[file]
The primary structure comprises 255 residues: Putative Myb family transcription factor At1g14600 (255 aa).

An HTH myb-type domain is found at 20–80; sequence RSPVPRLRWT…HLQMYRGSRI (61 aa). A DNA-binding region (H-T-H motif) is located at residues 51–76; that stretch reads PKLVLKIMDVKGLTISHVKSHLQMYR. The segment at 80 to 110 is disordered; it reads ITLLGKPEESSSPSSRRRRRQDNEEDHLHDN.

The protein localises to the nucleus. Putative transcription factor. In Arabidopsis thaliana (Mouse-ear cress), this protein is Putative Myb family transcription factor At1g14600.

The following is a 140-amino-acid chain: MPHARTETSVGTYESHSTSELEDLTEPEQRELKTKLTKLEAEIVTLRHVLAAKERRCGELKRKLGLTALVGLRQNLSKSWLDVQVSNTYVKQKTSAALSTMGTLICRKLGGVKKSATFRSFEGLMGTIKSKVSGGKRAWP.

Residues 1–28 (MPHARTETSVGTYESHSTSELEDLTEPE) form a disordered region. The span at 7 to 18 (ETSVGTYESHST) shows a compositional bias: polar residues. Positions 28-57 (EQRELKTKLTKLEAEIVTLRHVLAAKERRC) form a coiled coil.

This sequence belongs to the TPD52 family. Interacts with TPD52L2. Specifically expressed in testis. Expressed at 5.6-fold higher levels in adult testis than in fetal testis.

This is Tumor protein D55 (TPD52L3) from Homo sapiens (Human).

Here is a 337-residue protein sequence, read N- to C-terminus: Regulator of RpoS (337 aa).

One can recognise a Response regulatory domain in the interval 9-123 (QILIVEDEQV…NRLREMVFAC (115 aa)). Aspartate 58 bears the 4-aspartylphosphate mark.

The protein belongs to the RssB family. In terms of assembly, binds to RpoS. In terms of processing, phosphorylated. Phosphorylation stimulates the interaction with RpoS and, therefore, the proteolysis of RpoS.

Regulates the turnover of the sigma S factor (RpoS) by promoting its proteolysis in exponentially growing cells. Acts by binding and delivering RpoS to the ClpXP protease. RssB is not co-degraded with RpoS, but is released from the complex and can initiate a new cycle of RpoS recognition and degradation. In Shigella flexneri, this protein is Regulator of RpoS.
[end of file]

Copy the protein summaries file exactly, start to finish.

The primary structure comprises 255 residues: Putative Myb family transcription factor At1g14600 (255 aa).

An HTH myb-type domain is found at 20–80; sequence RSPVPRLRWT…HLQMYRGSRI (61 aa). A DNA-binding region (H-T-H motif) is located at residues 51–76; that stretch reads PKLVLKIMDVKGLTISHVKSHLQMYR. The segment at 80 to 110 is disordered; it reads ITLLGKPEESSSPSSRRRRRQDNEEDHLHDN.

The protein localises to the nucleus. Putative transcription factor. In Arabidopsis thaliana (Mouse-ear cress), this protein is Putative Myb family transcription factor At1g14600.

The following is a 140-amino-acid chain: MPHARTETSVGTYESHSTSELEDLTEPEQRELKTKLTKLEAEIVTLRHVLAAKERRCGELKRKLGLTALVGLRQNLSKSWLDVQVSNTYVKQKTSAALSTMGTLICRKLGGVKKSATFRSFEGLMGTIKSKVSGGKRAWP.

Residues 1–28 (MPHARTETSVGTYESHSTSELEDLTEPE) form a disordered region. The span at 7 to 18 (ETSVGTYESHST) shows a compositional bias: polar residues. Positions 28-57 (EQRELKTKLTKLEAEIVTLRHVLAAKERRC) form a coiled coil.

This sequence belongs to the TPD52 family. Interacts with TPD52L2. Specifically expressed in testis. Expressed at 5.6-fold higher levels in adult testis than in fetal testis.

This is Tumor protein D55 (TPD52L3) from Homo sapiens (Human).

Here is a 337-residue protein sequence, read N- to C-terminus: Regulator of RpoS (337 aa).

One can recognise a Response regulatory domain in the interval 9-123 (QILIVEDEQV…NRLREMVFAC (115 aa)). Aspartate 58 bears the 4-aspartylphosphate mark.

The protein belongs to the RssB family. In terms of assembly, binds to RpoS. In terms of processing, phosphorylated. Phosphorylation stimulates the interaction with RpoS and, therefore, the proteolysis of RpoS.

Regulates the turnover of the sigma S factor (RpoS) by promoting its proteolysis in exponentially growing cells. Acts by binding and delivering RpoS to the ClpXP protease. RssB is not co-degraded with RpoS, but is released from the complex and can initiate a new cycle of RpoS recognition and degradation. In Shigella flexneri, this protein is Regulator of RpoS.